Race, Class and Social Control in the Streets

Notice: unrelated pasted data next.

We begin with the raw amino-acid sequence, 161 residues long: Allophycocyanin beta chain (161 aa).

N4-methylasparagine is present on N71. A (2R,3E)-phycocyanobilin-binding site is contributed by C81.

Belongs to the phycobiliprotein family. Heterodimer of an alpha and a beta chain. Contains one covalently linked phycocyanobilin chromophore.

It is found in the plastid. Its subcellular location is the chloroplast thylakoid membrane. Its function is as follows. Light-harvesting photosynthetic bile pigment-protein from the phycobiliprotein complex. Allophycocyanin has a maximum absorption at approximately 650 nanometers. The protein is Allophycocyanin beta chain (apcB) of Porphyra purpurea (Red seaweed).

Jane Jacobs has recently become the most popular, pop sociologist around. There has been a spiked resurgence of media interest in her 1961 urban studies classic, The Death and Life of Great American Cities. This may be due partly to the recent release of her new book, The Nature of Economies. But there is probably something more to it. For journalists, Jacobs' account of the neighborhood life of New York City's Greenwich Village of the 1950s seems to induce nostalgic longings for a greater sense of community. The bustling, narrow streets Jacobs describes were filled with both small shops and tenement residences, with hoards of pedestrians engaged in both business and sociability, and with strangers and lifelong inhabitants alike. This apparent chaos was actually a ballet of multitudes and Jacobs uncovered the latent order that undergirded the community.